Yes, I know here is MikTeX for Windows. But there is significant
    difference. ReportLab can be embedded into a small program created with
    py2exe. LaTeX on the other side is a 150MB separate installation package
    that must be installed separately by hand.

    But in my particular case, it is still a good solution.

    Thanks,

    Laszlo
    Laszlo Nagy, Sep 18, 2012
    #4
  5. Laszlo Nagy

    Guest

    Le mardi 18 septembre 2012 11:04:19 UTC+2, Laszlo Nagy a écrit :
    > > A big yes and it is very easy. I assume you know how

    >
    > > to write a plain text file with Python :).

    >
    > >

    >
    > > Use your Python to generate a .tex file and let it compile

    >
    > > with one of the pdf TeX engines.

    >
    > >

    >
    > > Potential problems:

    >
    > > - It requires a TeX installation (a no problem).

    >
    > > - Of course I requires some TeX knowledge. Learning it

    >
    > > is not so complicate. Learn how to use TeX with a text

    >
    > > editor and you will quickly understand what you have to

    >
    > > program in Python. Bonus: you learn at the same time

    >
    > > a good text editing engine.

    >
    > >

    >
    > > I can not figure out something more simple, versatile and

    >
    > > powerful.

    >
    > >

    >
    > > jmf

    >
    > >

    >
    > This is a good idea. Thank you. I wanted to learn TeX anyway. The TeX
    >
    > installation is problematic. I also want to use this under MS Windows.
    >
    > Yes, I know here is MikTeX for Windows. But there is significant
    >
    > difference. ReportLab can be embedded into a small program created with
    >
    > py2exe. LaTeX on the other side is a 150MB separate installation package
    >
    > that must be installed separately by hand.
    >
    >
    >
    > But in my particular case, it is still a good solution.
    >
    >
    >
    > Thanks,
    >
    >
    >
    > Laszlo


    I understood, you have Python on a platform and starting
    from this you wish to create pdf files.
    Obviously, embedding "TeX" is practically a no solution,
    although distibuting a portable standalone TeX distribution
    is a perfectly viable solution, especially on Windows!

    To "I wanted to learn TeX anyway.":
    I can only warmly recommend to start with one of the two
    unicode compliant engines, LuaTeX or XeTeX.

    jmf
    , Sep 18, 2012
    #5
  6. Laszlo Nagy

    Guest

    Le mardi 18 septembre 2012 11:04:19 UTC+2, Laszlo Nagy a écrit :
    > > A big yes and it is very easy. I assume you know how

    >
    > > to write a plain text file with Python :).

    >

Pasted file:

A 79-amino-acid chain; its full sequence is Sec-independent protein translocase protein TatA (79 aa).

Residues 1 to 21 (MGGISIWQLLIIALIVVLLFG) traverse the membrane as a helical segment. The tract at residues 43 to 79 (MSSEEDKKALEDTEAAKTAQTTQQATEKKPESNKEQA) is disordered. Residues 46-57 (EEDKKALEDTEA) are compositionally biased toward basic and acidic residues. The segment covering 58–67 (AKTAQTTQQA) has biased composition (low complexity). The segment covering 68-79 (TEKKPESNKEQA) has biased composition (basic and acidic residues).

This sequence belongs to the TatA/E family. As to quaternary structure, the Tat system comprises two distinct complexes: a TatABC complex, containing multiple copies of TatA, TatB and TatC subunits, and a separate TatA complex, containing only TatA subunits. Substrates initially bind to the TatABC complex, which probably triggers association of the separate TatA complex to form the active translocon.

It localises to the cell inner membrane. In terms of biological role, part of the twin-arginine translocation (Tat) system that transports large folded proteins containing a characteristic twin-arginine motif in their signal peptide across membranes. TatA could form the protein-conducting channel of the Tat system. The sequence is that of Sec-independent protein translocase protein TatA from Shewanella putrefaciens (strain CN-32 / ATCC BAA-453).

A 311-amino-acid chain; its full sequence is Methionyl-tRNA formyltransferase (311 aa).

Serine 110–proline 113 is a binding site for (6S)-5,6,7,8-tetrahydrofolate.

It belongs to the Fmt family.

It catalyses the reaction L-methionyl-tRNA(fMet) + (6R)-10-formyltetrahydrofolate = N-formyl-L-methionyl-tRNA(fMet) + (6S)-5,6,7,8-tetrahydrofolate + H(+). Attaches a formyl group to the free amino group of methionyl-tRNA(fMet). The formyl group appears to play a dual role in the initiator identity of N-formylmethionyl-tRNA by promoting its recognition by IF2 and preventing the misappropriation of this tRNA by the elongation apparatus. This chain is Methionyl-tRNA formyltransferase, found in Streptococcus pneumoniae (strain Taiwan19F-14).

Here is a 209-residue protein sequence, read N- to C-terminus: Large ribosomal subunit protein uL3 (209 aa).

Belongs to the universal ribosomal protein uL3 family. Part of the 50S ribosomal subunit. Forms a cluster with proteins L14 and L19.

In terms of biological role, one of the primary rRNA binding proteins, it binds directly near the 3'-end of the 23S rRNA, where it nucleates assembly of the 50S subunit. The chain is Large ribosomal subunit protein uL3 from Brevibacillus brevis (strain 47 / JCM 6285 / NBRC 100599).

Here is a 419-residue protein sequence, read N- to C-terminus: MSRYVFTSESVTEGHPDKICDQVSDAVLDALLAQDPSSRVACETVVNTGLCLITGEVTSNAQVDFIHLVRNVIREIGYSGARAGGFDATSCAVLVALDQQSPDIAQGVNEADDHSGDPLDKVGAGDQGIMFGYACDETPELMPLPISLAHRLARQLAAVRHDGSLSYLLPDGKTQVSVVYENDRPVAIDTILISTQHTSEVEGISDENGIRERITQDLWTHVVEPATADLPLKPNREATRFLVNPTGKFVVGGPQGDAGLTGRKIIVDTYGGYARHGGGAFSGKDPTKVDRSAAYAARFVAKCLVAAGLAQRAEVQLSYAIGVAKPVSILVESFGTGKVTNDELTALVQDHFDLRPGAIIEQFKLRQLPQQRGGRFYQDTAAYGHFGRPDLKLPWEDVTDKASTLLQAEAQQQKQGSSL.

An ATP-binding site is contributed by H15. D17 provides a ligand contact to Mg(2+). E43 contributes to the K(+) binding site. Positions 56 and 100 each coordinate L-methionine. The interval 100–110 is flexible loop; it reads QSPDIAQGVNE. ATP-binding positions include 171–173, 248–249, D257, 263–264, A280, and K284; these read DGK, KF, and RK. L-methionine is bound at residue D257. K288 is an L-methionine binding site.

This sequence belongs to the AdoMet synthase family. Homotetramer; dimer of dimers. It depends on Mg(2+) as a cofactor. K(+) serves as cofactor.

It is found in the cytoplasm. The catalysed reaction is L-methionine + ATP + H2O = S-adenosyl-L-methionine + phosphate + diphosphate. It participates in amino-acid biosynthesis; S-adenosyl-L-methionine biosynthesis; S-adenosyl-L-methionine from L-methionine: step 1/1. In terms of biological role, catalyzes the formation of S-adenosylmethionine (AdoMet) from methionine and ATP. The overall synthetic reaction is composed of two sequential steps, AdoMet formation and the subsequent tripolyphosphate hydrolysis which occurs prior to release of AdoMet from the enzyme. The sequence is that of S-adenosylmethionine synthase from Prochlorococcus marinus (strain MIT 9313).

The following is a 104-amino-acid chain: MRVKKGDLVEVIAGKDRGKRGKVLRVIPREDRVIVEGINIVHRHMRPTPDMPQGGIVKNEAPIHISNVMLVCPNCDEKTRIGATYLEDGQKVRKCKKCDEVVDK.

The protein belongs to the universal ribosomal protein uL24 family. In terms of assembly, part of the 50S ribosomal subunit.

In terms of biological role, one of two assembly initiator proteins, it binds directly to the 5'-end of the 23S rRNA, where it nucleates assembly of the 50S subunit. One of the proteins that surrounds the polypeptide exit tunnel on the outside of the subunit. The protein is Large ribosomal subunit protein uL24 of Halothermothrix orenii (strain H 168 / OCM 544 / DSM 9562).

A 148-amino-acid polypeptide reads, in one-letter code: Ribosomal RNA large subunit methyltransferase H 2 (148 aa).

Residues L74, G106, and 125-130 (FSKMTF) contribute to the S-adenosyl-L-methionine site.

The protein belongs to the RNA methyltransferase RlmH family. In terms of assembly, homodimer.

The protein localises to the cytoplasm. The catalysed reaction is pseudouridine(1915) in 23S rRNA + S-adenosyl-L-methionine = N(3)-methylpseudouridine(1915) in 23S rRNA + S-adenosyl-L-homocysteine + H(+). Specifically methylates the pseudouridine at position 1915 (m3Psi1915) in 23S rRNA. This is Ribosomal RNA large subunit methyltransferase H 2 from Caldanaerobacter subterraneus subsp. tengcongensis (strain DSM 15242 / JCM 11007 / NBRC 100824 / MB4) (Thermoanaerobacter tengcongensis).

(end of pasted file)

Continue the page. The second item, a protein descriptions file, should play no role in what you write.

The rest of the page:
> >

    >
    > > Use your Python to generate a .tex file and let it compile

    >
    > > with one of the pdf TeX engines.

    >
    > >

    >
    > > Potential problems:

    >
    > > - It requires a TeX installation (a no problem).

    >
    > > - Of course I requires some TeX knowledge. Learning it

    >
    > > is not so complicate. Learn how to use TeX with a text

    >
    > > editor and you will quickly understand what you have to

    >
    > > program in Python. Bonus: you learn at the same time

    >
    > > a good text editing engine.

    >
    > >

    >
    > > I can not figure out something more simple, versatile and

    >
    > > powerful.

    >
    > >

    >
    > > jmf

    >
    > >

    >
    > This is a good idea. Thank you. I wanted to learn TeX anyway. The TeX
    >
    > installation is problematic. I also want to use this under MS Windows.
    >
    > Yes, I know here is MikTeX for Windows. But there is significant
    >
    > difference. ReportLab can be embedded into a small program created with
    >
    > py2exe. LaTeX on the other side is a 150MB separate installation package
    >
    > that must be installed separately by hand.
    >
    >
    >
    > But in my particular case, it is still a good solution.
    >
    >
    >
    > Thanks,
    >
    >
    >
    > Laszlo


    I understood, you have Python on a platform and starting
    from this you wish to create pdf files.
    Obviously, embedding "TeX" is practically a no solution,
    although distibuting a portable standalone TeX distribution
    is a perfectly viable solution, especially on Windows!

    To "I wanted to learn TeX anyway.":
    I can only warmly recommend to start with one of the two
    unicode compliant engines, LuaTeX or XeTeX.

    jmf
    , Sep 18, 2012
    #6
  7. Laszlo Nagy

    Laszlo Nagy Guest


    > I understood, you have Python on a platform and starting